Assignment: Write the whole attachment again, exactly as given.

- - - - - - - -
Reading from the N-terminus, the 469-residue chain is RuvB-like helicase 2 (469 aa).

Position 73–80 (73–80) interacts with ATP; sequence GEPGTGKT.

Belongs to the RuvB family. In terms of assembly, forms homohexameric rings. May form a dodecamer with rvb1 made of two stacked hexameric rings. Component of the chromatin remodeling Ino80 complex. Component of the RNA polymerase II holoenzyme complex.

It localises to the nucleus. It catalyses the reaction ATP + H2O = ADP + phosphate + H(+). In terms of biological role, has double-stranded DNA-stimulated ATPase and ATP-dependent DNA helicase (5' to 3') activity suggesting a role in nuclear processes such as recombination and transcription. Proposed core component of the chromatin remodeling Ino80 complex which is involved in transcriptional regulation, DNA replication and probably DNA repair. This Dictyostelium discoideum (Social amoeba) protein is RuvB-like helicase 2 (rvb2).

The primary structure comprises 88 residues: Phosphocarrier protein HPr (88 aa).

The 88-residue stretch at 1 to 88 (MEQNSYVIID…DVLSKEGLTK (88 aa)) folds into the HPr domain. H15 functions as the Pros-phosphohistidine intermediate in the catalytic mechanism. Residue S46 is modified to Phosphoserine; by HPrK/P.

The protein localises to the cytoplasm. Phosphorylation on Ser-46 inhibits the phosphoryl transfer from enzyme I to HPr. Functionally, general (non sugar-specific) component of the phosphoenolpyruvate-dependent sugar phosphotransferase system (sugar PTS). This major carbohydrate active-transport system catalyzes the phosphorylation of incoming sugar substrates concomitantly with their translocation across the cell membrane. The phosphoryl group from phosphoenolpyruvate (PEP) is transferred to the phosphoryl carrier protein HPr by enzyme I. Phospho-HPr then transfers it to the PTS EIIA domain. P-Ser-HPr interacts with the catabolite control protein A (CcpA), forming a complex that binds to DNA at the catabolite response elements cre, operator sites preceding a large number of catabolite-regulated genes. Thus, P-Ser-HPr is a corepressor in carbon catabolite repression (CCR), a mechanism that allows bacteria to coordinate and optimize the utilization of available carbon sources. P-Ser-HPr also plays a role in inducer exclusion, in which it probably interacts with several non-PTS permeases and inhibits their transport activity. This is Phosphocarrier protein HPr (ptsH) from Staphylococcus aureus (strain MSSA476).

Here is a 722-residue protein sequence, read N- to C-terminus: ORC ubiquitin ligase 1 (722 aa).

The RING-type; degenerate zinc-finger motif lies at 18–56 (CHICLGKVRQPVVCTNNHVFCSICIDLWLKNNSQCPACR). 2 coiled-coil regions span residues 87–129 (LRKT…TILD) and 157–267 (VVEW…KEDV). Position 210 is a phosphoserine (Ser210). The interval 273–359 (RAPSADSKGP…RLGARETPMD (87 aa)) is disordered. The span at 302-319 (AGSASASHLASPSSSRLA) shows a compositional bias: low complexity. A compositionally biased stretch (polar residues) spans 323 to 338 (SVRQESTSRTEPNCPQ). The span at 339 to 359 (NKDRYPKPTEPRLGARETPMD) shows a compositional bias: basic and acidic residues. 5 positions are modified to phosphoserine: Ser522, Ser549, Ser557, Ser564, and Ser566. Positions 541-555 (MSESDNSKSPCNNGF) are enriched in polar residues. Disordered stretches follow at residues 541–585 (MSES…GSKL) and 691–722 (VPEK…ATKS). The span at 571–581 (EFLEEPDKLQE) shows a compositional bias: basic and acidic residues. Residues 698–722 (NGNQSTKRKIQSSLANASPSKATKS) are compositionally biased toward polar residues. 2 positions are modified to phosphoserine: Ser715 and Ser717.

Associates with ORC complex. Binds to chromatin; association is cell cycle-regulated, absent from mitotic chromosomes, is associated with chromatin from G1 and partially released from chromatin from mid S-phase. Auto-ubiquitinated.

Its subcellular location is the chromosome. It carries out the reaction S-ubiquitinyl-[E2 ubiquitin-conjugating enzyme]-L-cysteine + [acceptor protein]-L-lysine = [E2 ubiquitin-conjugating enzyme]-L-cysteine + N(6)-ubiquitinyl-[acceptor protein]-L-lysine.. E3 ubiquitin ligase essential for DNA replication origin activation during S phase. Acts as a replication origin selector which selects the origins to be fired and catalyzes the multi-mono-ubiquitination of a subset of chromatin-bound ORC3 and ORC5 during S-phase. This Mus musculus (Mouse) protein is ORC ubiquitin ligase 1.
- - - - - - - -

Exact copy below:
Reading from the N-terminus, the 469-residue chain is RuvB-like helicase 2 (469 aa).

Position 73–80 (73–80) interacts with ATP; sequence GEPGTGKT.

Belongs to the RuvB family. In terms of assembly, forms homohexameric rings. May form a dodecamer with rvb1 made of two stacked hexameric rings. Component of the chromatin remodeling Ino80 complex. Component of the RNA polymerase II holoenzyme complex.

It localises to the nucleus. It catalyses the reaction ATP + H2O = ADP + phosphate + H(+). In terms of biological role, has double-stranded DNA-stimulated ATPase and ATP-dependent DNA helicase (5' to 3') activity suggesting a role in nuclear processes such as recombination and transcription. Proposed core component of the chromatin remodeling Ino80 complex which is involved in transcriptional regulation, DNA replication and probably DNA repair. This Dictyostelium discoideum (Social amoeba) protein is RuvB-like helicase 2 (rvb2).

The primary structure comprises 88 residues: Phosphocarrier protein HPr (88 aa).

The 88-residue stretch at 1 to 88 (MEQNSYVIID…DVLSKEGLTK (88 aa)) folds into the HPr domain. H15 functions as the Pros-phosphohistidine intermediate in the catalytic mechanism. Residue S46 is modified to Phosphoserine; by HPrK/P.

The protein localises to the cytoplasm. Phosphorylation on Ser-46 inhibits the phosphoryl transfer from enzyme I to HPr. Functionally, general (non sugar-specific) component of the phosphoenolpyruvate-dependent sugar phosphotransferase system (sugar PTS). This major carbohydrate active-transport system catalyzes the phosphorylation of incoming sugar substrates concomitantly with their translocation across the cell membrane. The phosphoryl group from phosphoenolpyruvate (PEP) is transferred to the phosphoryl carrier protein HPr by enzyme I. Phospho-HPr then transfers it to the PTS EIIA domain. P-Ser-HPr interacts with the catabolite control protein A (CcpA), forming a complex that binds to DNA at the catabolite response elements cre, operator sites preceding a large number of catabolite-regulated genes. Thus, P-Ser-HPr is a corepressor in carbon catabolite repression (CCR), a mechanism that allows bacteria to coordinate and optimize the utilization of available carbon sources. P-Ser-HPr also plays a role in inducer exclusion, in which it probably interacts with several non-PTS permeases and inhibits their transport activity. This is Phosphocarrier protein HPr (ptsH) from Staphylococcus aureus (strain MSSA476).

Here is a 722-residue protein sequence, read N- to C-terminus: ORC ubiquitin ligase 1 (722 aa).

The RING-type; degenerate zinc-finger motif lies at 18–56 (CHICLGKVRQPVVCTNNHVFCSICIDLWLKNNSQCPACR). 2 coiled-coil regions span residues 87–129 (LRKT…TILD) and 157–267 (VVEW…KEDV). Position 210 is a phosphoserine (Ser210). The interval 273–359 (RAPSADSKGP…RLGARETPMD (87 aa)) is disordered. The span at 302-319 (AGSASASHLASPSSSRLA) shows a compositional bias: low complexity. A compositionally biased stretch (polar residues) spans 323 to 338 (SVRQESTSRTEPNCPQ). The span at 339 to 359 (NKDRYPKPTEPRLGARETPMD) shows a compositional bias: basic and acidic residues. 5 positions are modified to phosphoserine: Ser522, Ser549, Ser557, Ser564, and Ser566. Positions 541-555 (MSESDNSKSPCNNGF) are enriched in polar residues. Disordered stretches follow at residues 541–585 (MSES…GSKL) and 691–722 (VPEK…ATKS). The span at 571–581 (EFLEEPDKLQE) shows a compositional bias: basic and acidic residues. Residues 698–722 (NGNQSTKRKIQSSLANASPSKATKS) are compositionally biased toward polar residues. 2 positions are modified to phosphoserine: Ser715 and Ser717.

Associates with ORC complex. Binds to chromatin; association is cell cycle-regulated, absent from mitotic chromosomes, is associated with chromatin from G1 and partially released from chromatin from mid S-phase. Auto-ubiquitinated.

Its subcellular location is the chromosome. It carries out the reaction S-ubiquitinyl-[E2 ubiquitin-conjugating enzyme]-L-cysteine + [acceptor protein]-L-lysine = [E2 ubiquitin-conjugating enzyme]-L-cysteine + N(6)-ubiquitinyl-[acceptor protein]-L-lysine.. E3 ubiquitin ligase essential for DNA replication origin activation during S phase. Acts as a replication origin selector which selects the origins to be fired and catalyzes the multi-mono-ubiquitination of a subset of chromatin-bound ORC3 and ORC5 during S-phase. This Mus musculus (Mouse) protein is ORC ubiquitin ligase 1.